At the press preview, Deller seemed utterly relaxed about his undertaking, as if it weren’t among the most contentious subjects going. Perhaps he has truly internalized the Zen-like notion of "it is what it is," which he said was new to him, though he had heard it used repeatedly by veterans of life in Iraq. As for the other item in the exhibition, a rusted hulk of an automobile that had been used for a car bomb, that is not art, said Deller. At the opening, people were joking that his dealer, Gavin Brown, was frustrated that his artist made nothing he could sell.
The show hasn’t gotten much buzz, perhaps because it’s so much in the League of Women Voters mold, neither ideological argument nor political action. One of the days that I actually made it by the show, I was surprised to run into Steve Mumford, a contributor to this magazine [see "The Road to Tal Afar," Sept. 2, 2008] as well as a Maine-based artist and U.S. Army reservist named Peter Buotte.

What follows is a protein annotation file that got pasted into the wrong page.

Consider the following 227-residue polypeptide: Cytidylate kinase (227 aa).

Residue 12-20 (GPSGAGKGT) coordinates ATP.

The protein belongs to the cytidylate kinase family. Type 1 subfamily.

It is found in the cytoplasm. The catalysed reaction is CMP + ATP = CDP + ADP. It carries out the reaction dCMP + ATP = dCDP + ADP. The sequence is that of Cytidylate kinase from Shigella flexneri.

I got to talk to Buotte a little and hear his story -- he enlisted at 17, served eight years, then went into the reserves, which requires one weekend a month, until you’re mobilized. He’s served tours in Haiti and Bosnia as well as in Iraq, as an officer in the Army’s civil affairs branch (as opposed to its fighting corps). At the same time, he’s pursued his art career, become fluent in French, and no doubt done much that I didn’t have time to hear about. I saw some works of his in a show at the School of Visual Arts last fall, including a pile of refrigerator magnets that married a bull’s eye and the American flag. Another, larger work vaguely qualifies as a Washington Color School-style stain painting, except the pigment drips from IV bags onto the olive canvas of military stretchers.
Buotte tells me that now he has been offered a full scholarship to study at SVA, where he plans to pursue a masters in art therapy and work on a project to make classical figurative sculptures using wounded soldiers as models. In the end, the show was more about people than propaganda.